Whooping Cough (Pertussis) is a highly infectuous respiratory infection responsible for 300,000 deaths annually, mainly in children.

Because many adults no longer have immunity from childhood immunisation it is advised that travellers to less developed countries have a tetanus, dihtheria and pertussis booster.

Measles, Mumps & Rubella Childhood immunisation coverage in many developing countries is not good. As such, travellers under the age of 40 years should have their MMR immunisation completed. Those over the age of 40 years are most likely to have long term immunity from previuos exposure as a child.
Chickenpox This very comon infectious disease can now be prevented through immunisation. Many people miss the disease in childhood only to have a significant illness as an adult. If you do not have history of immunisation, a simple blood test can show whether you are at risk.
Influenza Individuals intending to travel out of an Australian winter might consider the current flu vaccine at the beginning of the season. exposure to illness in airports and commuter transport is common and exposure may ruin a much needed break.
Cholera Cholera is a severe, infectious diarrhoeal disease common in developing countries. It is associated with conditions of pverty and poor sanitation. It causes a sudden onset of extremely profuse, watery diarrhoea within one or two days after contact with the bacteria. Rapid dehydration can occur. Travellers who follow guidelines for eating and drinking safely will minimise the risk of contracting cholera. An oral vaccine is now available.
Malaria Malaria is transmitted by a night biting osquito. The risk of exposure is very low in Bali, particularly when the stay is restricted to the main tourist areas. Medications to reduce the risk of disease are not generally recommended but any illness which flu-like in nature after returning should still be checked for malaria.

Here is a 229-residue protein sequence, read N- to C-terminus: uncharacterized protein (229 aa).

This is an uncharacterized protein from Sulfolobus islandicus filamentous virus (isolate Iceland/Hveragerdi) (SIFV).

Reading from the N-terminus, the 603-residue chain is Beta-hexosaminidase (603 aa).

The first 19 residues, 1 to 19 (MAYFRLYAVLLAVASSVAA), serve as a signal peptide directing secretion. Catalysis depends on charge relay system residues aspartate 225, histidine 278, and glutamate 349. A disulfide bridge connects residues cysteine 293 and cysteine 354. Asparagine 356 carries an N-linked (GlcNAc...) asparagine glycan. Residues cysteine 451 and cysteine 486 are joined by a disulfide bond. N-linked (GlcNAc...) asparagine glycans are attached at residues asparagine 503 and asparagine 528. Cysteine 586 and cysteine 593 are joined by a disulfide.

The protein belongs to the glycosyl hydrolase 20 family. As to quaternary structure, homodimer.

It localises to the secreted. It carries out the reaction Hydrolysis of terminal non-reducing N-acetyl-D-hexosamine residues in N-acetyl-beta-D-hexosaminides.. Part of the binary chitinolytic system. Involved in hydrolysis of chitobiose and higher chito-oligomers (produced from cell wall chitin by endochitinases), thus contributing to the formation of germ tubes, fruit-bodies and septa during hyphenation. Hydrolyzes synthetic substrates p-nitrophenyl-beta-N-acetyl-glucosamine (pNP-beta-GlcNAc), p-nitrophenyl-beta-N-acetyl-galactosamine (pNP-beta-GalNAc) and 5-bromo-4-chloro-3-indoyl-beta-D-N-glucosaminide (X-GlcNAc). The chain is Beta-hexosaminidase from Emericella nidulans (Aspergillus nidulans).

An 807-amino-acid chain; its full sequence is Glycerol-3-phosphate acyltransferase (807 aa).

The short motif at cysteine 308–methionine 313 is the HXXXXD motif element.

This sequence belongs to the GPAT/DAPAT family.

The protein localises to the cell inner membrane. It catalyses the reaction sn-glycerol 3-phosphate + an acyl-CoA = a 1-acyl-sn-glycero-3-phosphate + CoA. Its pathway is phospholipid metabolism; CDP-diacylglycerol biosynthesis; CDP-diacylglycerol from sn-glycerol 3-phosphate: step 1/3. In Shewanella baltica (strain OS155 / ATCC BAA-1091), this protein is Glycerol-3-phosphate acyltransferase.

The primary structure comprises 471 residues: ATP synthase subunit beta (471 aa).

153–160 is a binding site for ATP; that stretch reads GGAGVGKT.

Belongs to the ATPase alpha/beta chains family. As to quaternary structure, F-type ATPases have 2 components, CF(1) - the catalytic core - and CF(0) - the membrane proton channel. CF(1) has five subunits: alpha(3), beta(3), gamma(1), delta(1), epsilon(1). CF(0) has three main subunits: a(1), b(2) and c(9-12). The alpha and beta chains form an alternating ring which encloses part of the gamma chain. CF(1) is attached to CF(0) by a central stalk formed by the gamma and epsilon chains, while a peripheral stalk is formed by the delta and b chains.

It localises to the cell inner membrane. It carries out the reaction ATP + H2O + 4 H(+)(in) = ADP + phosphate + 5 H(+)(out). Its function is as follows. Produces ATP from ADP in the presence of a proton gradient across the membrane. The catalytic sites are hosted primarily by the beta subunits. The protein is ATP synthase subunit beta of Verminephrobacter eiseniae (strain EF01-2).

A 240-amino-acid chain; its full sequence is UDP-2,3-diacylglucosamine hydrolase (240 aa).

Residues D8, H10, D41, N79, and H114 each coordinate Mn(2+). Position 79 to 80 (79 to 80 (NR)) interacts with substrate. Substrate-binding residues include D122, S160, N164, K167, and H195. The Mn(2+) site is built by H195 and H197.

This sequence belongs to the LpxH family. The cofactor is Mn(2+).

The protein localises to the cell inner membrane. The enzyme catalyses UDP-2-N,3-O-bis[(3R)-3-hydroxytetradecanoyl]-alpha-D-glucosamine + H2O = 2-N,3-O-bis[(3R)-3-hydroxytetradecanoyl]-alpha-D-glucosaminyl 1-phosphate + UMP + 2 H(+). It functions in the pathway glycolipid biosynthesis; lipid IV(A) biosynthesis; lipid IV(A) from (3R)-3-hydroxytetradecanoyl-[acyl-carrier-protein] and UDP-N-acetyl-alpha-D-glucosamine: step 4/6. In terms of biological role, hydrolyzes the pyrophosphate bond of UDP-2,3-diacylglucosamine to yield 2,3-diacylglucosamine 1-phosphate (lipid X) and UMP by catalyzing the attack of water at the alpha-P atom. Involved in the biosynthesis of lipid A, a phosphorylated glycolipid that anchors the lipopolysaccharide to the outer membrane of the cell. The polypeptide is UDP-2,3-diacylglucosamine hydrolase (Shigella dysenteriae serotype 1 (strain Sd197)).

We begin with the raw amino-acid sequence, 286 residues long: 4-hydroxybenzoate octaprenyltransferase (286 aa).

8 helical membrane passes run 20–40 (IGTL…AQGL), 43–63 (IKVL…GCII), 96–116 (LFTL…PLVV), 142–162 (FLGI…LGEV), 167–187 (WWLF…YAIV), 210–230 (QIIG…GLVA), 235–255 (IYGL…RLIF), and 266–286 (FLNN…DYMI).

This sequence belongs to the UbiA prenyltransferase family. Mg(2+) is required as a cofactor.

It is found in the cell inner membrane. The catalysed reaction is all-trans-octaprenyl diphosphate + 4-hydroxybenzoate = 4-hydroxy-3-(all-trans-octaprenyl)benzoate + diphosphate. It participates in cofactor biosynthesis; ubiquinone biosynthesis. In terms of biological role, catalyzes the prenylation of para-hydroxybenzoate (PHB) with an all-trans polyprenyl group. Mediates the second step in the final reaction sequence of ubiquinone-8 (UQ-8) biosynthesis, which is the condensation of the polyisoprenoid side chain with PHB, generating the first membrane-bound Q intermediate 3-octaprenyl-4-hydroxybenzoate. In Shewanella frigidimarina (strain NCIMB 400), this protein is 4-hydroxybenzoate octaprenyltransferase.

Dengue Fever Dengue (pronounced Den-gee) Fever is a viral disease with flu like symptoms that is transmitted by mosquitoes. There is no vaccine for dengue fever and prevention is based upon insect avoidance via repellents, nets and insecticides.
Japanese Encephalitis (JE) JE is a mosquito borne viral disease prevalent in rural areas of Asis and Indonesia that can lead to serious brain infection in humans. Risk is usually greatest during the monsoon months. A vaccine is available and is particularly recommended for adults and children over 12 months of age who will be spending a month or more in rice growing areas of countries at risk (or who repeatedly visit such areas). Insect avoidance should be considered the primary means of defense.
Rabies Rabies is a deadly viral infection of the brain transmitted to humans. The diease itself is rare in travellers, but the risk increases with extended travel and the likelihood of animal contact. The best way to avoid rabies is to avoid all contact with animals. Dogs are the main carriers, however monkeys, bats, cats and other animals may also transmit the disease. Pre-exposure vaccination is recommended for extended travel and those who work with, or are likely to come in contact with animals. Regular tourists do not need to be pre-immunised routinely but must report any animal bites so post-exposure treatment can be administered.
Travellers' Diarrhoea Up to 40% of tourists may develop diarrhoea wihtin the first week of travel. A variety of germs can be responsible and a Traveller's Medical Kit containing appropriate therapy can rapidly improve the symptoms. It is also important to follow the rules of healthy eating and drinking to minimise risks.